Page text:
With the rapid pace that most technology moves at these days, the wait for the Amazon Echo to become available beyond the USA hasn’t just been slow; it’s been glacial. Thankfully the wait is now over and you can now order your very own Alexa – that is, as long as you live in the UK, Germany or Austria.
Amazon has paired this launch with a number of high-profile developments focused on cementing its status as a key component of the connected home. After capturing headlines by pairing up with whole-house wireless audio system Sonos, this week’s CEDIA 2016 show in Dallas saw many of the big players in the home automation world lining up to announce their newfound compatibility with the smart speaker that has become a poster child for voice recognition.
Among Alexa’s new friends are several control system manufacturers: Crestron has built in the ability to create customised voice-controlled scenes and settings that can quickly be activated using the Alexa interface, while Control4 now lets homeowners set pre-programmed scenes and manipulate devices supported by its smart home platform. Even Qivicon has jumped on the bandwagon by enabling ‘a range of pre-programmed situations’ to be turned on via an Echo unit.
They join a rapidly growing connected home eco-system whose members are quickly adding enhanced functionality to their own Alexa connections. Lutron’s HomeWorks QS, RadioRA join Caséta lines in being compatible, while the colour-changing functions of Philips Hue smart lightbulbs can now be controlled in this way.
What is the Amazon Echo?
Released in 2014, the Amazon Echo is a smart loudspeaker and home assistant that is primarily controlled using voice. It allows you to access several music services such as Spotify and TuneIn, as well as performing a number of other tasks such as ordering an Uber or buying a pizza from Domino’s.
It is available in two models: the freestanding Echo and the small-form Dot, which doesn’t come with in-built speakers but is instead designed to connect up to a home’s existing audio system. Both are ‘always-on’ systems that passively listen for a wake word before activating fully and listening for a command or request.
While the Amazon Echo is perhaps the most well known ‘intelligent’ home assistant, it is not necessarily a market leading AI. It can give real-time information, answer fact-based question and perform a number of tasks, but its interface can be a little clunky and infuriating at times. That said, its extensive third-party functionality and ability to be placed in locations such as the kitchen where hands-free control is incredibly useful make it perhaps the most consumer-friendly voice recognition device currently available on the market.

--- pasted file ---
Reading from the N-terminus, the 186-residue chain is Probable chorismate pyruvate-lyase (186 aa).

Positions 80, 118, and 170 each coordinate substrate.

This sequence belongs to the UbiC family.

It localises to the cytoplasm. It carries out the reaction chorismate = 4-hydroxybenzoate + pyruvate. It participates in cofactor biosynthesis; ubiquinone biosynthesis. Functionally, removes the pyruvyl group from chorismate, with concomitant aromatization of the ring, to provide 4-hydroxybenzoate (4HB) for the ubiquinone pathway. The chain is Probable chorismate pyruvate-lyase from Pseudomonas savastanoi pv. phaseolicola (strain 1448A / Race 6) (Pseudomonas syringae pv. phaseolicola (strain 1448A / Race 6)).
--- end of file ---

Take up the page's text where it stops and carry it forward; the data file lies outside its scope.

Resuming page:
A strategy for conquering the connected home?
At the heart of Amazon’s latest partnerships are the ability to quickly and easily activate scenes, which are core elements of almost all current smart home control systems on the market.
By stripping back the required actions of the user to simply asking for a scene to be turned on, the major pain point for the homeowner when it comes to scenes is eliminated, making voice recognition a very powerful tool for the connected home. Yet to date very few businesses have managed to successfully integrate more than very limited voice functionality into their platforms. Echo quickly and easily allows this type of interaction to be added to existing systems, making it a clear route into voice control for the home.
This all points to the Amazon Echo having a significant role to play as the connected home evolves in the coming years – assuming, that is, that no one else comes along to disrupt their relative hegemony over voice assistants for the home (Google, we’re looking at you).
“I would say that the Amazon Echo is unlikely to be the heart of the connected home, but will instead be the cherry on the cake,” believes Ryan Ovens, Projects Director at Andrew Lucas. “Right now, at least, a homeowner will still need a control system with which Alexa can communicate. While it may come to replace the standard interface (i.e. touchscreens) in some parts of the home, the ‘brains’ of the control system will still need to be the same.
“Of course, there are features of these control systems that Alexa could handle, such as recognising the sound of a fire alarm and feeding that back to your control system to act upon it. I suspect this line will become more and more blurred as time goes on and home assistants continue to improve.”
There is another reason why the Echo might gain traction as a means of interaction for intelligent residences: it can be fun to use. From helping the kids with homework to checking the football results and finding out the facts needed to resolve a debate over the dinner table, one of the core strengths of Alexa is that it offers more than simply control around the home.
There are more reasons than ever before to have an Echo in the home. That said, with its current abilities the platform is not a replacement for a connected home control system; instead, it will exist alongside and complement most of the smart systems already running in a property. Maybe one day we’ll see a house where the sole means of control is through the Echo ecosystem – but not just yet.